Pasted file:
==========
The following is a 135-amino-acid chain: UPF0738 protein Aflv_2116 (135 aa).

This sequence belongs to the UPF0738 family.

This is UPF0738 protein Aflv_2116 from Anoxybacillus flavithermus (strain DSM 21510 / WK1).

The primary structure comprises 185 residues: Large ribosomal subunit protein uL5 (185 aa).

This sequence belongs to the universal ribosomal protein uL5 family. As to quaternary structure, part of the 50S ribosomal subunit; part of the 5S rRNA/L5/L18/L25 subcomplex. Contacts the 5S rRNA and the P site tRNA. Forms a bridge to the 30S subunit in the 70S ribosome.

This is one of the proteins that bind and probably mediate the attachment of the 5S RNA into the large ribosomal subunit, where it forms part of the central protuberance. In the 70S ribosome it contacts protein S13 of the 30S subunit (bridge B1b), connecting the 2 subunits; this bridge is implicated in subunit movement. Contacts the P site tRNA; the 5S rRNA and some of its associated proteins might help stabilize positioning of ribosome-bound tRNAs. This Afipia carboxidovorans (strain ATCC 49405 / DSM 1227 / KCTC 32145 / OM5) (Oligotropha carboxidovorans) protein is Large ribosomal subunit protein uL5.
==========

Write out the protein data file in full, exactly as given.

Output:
The following is a 135-amino-acid chain: UPF0738 protein Aflv_2116 (135 aa).

This sequence belongs to the UPF0738 family.

This is UPF0738 protein Aflv_2116 from Anoxybacillus flavithermus (strain DSM 21510 / WK1).

The primary structure comprises 185 residues: Large ribosomal subunit protein uL5 (185 aa).

This sequence belongs to the universal ribosomal protein uL5 family. As to quaternary structure, part of the 50S ribosomal subunit; part of the 5S rRNA/L5/L18/L25 subcomplex. Contacts the 5S rRNA and the P site tRNA. Forms a bridge to the 30S subunit in the 70S ribosome.

This is one of the proteins that bind and probably mediate the attachment of the 5S RNA into the large ribosomal subunit, where it forms part of the central protuberance. In the 70S ribosome it contacts protein S13 of the 30S subunit (bridge B1b), connecting the 2 subunits; this bridge is implicated in subunit movement. Contacts the P site tRNA; the 5S rRNA and some of its associated proteins might help stabilize positioning of ribosome-bound tRNAs. This Afipia carboxidovorans (strain ATCC 49405 / DSM 1227 / KCTC 32145 / OM5) (Oligotropha carboxidovorans) protein is Large ribosomal subunit protein uL5.